Though the apartment at which we were staying temporarily is tucked into the end of a cul-de-sac, it was only quiet from about 4am until 8 or 9am. That’s because there are several bars, clubs, and restaurants nearby. One bar has a back window that opens to the inner court shared by a few buildings behind our bedroom window.
The inner court is used as an unofficial storage area for discarded items.
Every city has this kind of thing. In Chicago, up until a decade or so ago, you could bribe an alderman who represented a not-so-posh neighborhood and he (it was always a “he”) would let you dump your waste on an empty lot.
Plus the rooftop three stories above that bar houses another bar.
During the course of the first night there, through our bedroom window, I heard everything from “London Calling” to “You Give Love a Bad Name.” Then it sounded like a band was playing. Then at one point I heard both Pink Floyd’s “Time” and Def Leppard’s “Pour Some sugar on Me.” Those two songs together do not make a good mashup.
Outside the windows to the kids’ bedroom was the back door of a club that opened to an outdoor area (not accessible from the street) where people congregated to smoke and talk. Every time the door would open the music pounded through the steady din of conversation and hit the entire cul-de-sac with the shock of an M-80.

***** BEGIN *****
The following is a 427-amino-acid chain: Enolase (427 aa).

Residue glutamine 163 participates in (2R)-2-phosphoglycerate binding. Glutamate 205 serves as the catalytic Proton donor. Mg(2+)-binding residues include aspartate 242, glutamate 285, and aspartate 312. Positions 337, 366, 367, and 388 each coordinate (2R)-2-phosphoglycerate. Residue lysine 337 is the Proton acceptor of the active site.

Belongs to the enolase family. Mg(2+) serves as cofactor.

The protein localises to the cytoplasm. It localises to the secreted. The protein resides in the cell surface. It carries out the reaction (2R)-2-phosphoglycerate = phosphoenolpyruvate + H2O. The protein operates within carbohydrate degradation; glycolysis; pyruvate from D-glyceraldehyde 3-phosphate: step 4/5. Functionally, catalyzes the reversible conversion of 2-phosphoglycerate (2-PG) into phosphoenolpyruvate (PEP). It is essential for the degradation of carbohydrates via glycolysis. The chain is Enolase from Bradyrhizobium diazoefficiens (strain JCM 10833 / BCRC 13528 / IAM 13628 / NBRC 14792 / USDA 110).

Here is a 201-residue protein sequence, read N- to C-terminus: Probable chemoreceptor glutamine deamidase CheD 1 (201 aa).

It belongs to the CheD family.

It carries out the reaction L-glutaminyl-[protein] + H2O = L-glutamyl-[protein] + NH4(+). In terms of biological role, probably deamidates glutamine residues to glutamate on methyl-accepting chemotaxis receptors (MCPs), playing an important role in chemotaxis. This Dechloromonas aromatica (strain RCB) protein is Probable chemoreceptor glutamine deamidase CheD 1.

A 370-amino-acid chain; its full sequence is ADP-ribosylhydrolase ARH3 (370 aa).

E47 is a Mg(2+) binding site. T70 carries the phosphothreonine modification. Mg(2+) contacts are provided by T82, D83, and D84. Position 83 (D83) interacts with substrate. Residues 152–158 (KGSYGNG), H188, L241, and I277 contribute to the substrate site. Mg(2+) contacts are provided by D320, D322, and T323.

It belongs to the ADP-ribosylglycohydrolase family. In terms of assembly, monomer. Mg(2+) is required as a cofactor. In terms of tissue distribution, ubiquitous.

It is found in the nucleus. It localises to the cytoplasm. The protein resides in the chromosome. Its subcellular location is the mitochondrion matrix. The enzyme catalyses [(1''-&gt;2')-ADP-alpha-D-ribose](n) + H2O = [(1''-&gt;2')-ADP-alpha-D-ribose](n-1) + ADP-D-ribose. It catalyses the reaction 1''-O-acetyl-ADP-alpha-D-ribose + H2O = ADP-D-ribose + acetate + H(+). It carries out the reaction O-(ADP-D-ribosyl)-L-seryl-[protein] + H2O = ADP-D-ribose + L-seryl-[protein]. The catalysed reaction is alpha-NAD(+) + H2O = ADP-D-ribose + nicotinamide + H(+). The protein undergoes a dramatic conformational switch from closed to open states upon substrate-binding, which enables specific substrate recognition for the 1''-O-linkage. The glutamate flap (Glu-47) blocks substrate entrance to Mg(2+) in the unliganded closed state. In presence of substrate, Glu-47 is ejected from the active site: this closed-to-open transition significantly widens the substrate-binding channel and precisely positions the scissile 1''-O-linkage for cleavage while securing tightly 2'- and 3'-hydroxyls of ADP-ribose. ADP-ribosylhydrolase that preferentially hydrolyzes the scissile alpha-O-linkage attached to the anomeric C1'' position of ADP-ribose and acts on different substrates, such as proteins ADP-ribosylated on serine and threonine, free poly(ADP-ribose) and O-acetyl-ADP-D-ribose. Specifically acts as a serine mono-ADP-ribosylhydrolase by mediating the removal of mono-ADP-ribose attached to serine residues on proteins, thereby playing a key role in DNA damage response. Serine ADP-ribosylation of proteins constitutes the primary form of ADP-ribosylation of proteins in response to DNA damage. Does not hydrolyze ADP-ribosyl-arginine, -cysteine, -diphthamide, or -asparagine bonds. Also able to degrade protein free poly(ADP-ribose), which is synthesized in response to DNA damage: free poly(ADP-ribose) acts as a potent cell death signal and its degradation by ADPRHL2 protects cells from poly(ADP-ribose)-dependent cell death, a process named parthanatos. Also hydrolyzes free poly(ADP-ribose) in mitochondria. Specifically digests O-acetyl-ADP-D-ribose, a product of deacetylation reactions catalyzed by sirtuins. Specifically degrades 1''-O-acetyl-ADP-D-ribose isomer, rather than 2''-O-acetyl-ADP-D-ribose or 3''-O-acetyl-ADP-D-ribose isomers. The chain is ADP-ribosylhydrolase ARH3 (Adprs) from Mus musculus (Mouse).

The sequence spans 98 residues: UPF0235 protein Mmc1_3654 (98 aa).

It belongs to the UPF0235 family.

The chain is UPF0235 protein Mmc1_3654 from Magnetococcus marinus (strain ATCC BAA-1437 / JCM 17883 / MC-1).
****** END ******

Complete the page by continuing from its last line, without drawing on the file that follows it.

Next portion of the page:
Meredith came out of the room and complained to me many times that she couldn’t sleep. Several times I went into the room Henry and Meredith shared to try and soothe them. Later, Stephanie went to see what she could do after Meredith got out of bed and turned on the hallway light around two in the morning.
We couldn’t open the windows because then the sound from outside was even louder. There was no air conditioning either. So we were all basting in our own sweat.
It was difficult to think straight because of the exhaustion induced by the noise, the heat, and the jet-lag.
The kids finally fell asleep after Stephanie put the lone fan in their room to act as white noise.
The kids are supposed to start school on Monday. How can they go to school if they can’t sleep? My mind was wondering what the hell we were supposed to do. First, the apartment we thought we were renting turned out to not be available until September 8th. Then we were told we could stay at this other place, which was hot and loud….Finally, I fell asleep.
In the morning, after eating a slight breakfast of some scrambled eggs, peach juice, and coffee, I headed out in a dress shirt, tie, slacks, and sportcoat for my job interview. Thanks to some wonderful friends here who passed around my resume, I was contacted a month ago about teaching writing.
I found my way to Yeditepe University, deep into the Asian side via funicular, ferry across the Bosphorus, and then a bus. Arriving there a half-hour late for my 10am appointment, I apologized repeatedly for my tardiness but no one made a big deal out of it. They said it was okay because it’s difficult to get to the university from the European side. Once I have credentials as an instructor, I’ll get to take a free shuttle bus that runs more quickly than the hour and 40 minutes it took me to get there.
The interview went very well. I had a nice long talk with one of the instructors.
“How long have you been in Istanbul?” he asked early on.
“Since yesterday afternoon,” I said.